Written by Monish Selvamuthu
Google’s universal app campaigns are a great channel to drive demand and scale in the app marketing space. Unlike other campaigns that can involve varying degrees of effort, UACs are designed to make advertisers’ lives simple. Just provide a few elements, and Google’s machine learning-powered system will automatically optimize ad content, placement, and targeting. A UAC can have tremendous reach, with algorithmically determined audience-appropriate ads appearing across Google Play, YouTube, Search, and more.
But it’s this simplicity that is the problem. Because UACs are automated, marketers have limited control over bidding and no input on audience targeting. As a result, most people see UACs as a “set it and forget it” campaign.
While it’s tempting to sit back and let Google’s algorithm do everything, this approach overlooks a key detail: creative content and ad grouping are key levers we can use to improve UAC performance.
Here are some easy, low stakes UAC strategies worth trying—no matter how much you trust the algorithm.
Video assets aren’t required to start running UACs, so many campaigns ignore them. Instead, brands throw together a few headlines, descriptions, and images and hope for the best. Do it better: If you have existing video content, add it to the creative mix. If you haven’t invested in video yet, a UAC is a good reason to try it. You don’t need an Oscar-worthy film, you just need to show key features or share insights about your brand. This ensures you’re leveraging all available UAC placements, instead of being limited to those that support text and image only.
Remember, too, that UAC goals and performance are distinct from other video ads you may have run. Here’s an example of how this error might unfold: Acme Apps has a YouTube channel with videos that show off their latest app’s UI, plus a clips highlighting the brand’s value propositions and recent growth. However, the in-stream ads they ran last year only resulted in awareness—and Acme doesn’t believe that translates to direct user growth. So, they leave video out of their UAC.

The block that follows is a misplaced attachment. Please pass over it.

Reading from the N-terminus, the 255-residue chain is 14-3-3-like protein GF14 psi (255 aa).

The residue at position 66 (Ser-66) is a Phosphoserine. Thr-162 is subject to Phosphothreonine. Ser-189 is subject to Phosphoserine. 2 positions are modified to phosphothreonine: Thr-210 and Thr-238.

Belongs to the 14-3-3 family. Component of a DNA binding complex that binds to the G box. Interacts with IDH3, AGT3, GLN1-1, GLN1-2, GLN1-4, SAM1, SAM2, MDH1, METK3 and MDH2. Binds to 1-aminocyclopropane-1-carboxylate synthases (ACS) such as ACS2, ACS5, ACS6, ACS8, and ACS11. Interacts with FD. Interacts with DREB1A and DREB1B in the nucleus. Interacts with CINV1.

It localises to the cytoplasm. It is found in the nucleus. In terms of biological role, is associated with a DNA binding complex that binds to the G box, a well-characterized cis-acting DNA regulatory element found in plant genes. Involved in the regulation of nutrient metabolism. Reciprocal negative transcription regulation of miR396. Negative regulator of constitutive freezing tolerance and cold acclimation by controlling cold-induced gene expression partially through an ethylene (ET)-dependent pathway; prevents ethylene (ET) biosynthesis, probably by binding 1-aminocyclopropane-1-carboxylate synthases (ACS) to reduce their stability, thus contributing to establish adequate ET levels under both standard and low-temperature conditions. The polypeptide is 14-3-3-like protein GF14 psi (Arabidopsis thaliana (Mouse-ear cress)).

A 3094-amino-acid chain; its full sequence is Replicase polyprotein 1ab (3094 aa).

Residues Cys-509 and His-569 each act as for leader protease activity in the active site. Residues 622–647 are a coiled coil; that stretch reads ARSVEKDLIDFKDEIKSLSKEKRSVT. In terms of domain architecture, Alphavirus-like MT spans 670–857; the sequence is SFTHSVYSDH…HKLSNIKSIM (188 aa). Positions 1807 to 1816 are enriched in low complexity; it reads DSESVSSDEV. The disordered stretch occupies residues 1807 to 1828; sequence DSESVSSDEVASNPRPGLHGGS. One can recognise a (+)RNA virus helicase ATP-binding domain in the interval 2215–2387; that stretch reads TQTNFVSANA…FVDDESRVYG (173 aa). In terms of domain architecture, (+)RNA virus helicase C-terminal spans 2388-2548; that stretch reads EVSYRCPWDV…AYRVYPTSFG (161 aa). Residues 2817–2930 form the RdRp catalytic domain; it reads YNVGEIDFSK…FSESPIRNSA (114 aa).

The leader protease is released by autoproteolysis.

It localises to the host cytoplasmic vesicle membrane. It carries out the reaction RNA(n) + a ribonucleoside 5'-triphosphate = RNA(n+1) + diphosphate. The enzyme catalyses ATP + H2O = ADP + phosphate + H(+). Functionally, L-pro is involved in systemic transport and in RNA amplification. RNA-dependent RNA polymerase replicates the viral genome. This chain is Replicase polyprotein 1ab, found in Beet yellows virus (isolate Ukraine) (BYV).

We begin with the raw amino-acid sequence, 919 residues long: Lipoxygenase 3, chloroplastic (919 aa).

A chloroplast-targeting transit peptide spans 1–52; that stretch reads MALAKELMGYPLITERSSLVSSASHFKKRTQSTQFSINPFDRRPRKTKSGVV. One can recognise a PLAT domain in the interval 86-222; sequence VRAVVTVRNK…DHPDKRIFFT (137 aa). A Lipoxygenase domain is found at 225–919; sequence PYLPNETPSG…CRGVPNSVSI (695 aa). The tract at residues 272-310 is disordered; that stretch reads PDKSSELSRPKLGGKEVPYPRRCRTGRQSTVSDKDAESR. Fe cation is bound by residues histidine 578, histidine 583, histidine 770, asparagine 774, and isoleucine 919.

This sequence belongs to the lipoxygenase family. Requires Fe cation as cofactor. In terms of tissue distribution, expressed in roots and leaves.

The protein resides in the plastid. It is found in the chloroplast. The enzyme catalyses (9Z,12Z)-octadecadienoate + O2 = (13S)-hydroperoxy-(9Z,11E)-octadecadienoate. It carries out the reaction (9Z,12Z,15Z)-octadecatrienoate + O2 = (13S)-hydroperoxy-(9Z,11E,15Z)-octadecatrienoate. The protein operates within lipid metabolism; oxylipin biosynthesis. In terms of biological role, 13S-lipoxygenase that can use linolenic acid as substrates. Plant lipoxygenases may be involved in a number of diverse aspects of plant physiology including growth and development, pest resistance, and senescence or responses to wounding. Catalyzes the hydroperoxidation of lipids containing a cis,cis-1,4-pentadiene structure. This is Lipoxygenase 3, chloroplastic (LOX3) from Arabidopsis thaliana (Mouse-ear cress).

What Acme fails to understand is that using video assets in UACs is one of the best ways to educate and engage potential users, in a format that’s quite different from in-stream or [bumper ads](https://support.google.com/displayvideo/answer/7245674?hl=en#:~:text=Bumper ads are a short,impact on their viewing experience.). And, since they already have the content ready to link from their YouTube channel, there’s no reason not to give it a chance to perform.
It's common for Google app campaigns to have all ad assets crammed into a single ad group. Why? I suspect advertisers assume it’s not worth putting time and resources into a campaign that doesn’t have many levers for optimization.
But UAC creative structure isn’t really so different from other channels, like paid social or paid search. Just as you would with a Facebook Ads campaign, you should set up buckets of creative assets organized around specific messages or product features. By creating multiple ad groups with clear themes, it’ll be easy to see what moves the needle and what needs to be cut.
Along similar lines, you can and should use UACs to test value propositions—and in the process, determine what really matters to your audience. Setting up separate ad groups for different value propositions is a highly efficient way to test ad creative and get a sense of what resonates with different audiences. Not only will this tell you more about current and potential customers, it’ll generate useful data that can inform other aspects of paid acquisition strategy and overall brand strategy.
One of the unique challenges of app marketing—explaining exactly what the user experience is like—can be solved with UAC assets. Remember how I suggested using video content? There’s no better way to help people understand in-app flows, or what they’ll see if they decide to try the app for themselves. At the very least, you should stock your UAC with clear, detailed images that help people get a feel for actually navigating the app.
While testing themed creative is important, it’s also important to have an always-on evergreen ad group in your UAC mix, too. Evergreen creative should focus on the big-picture merits of your app, with messaging designed to reach as many potential users as possible. For example, you could use the evergreen group to educate people about why the app matters, or feature a discount or special offer that anyone can use.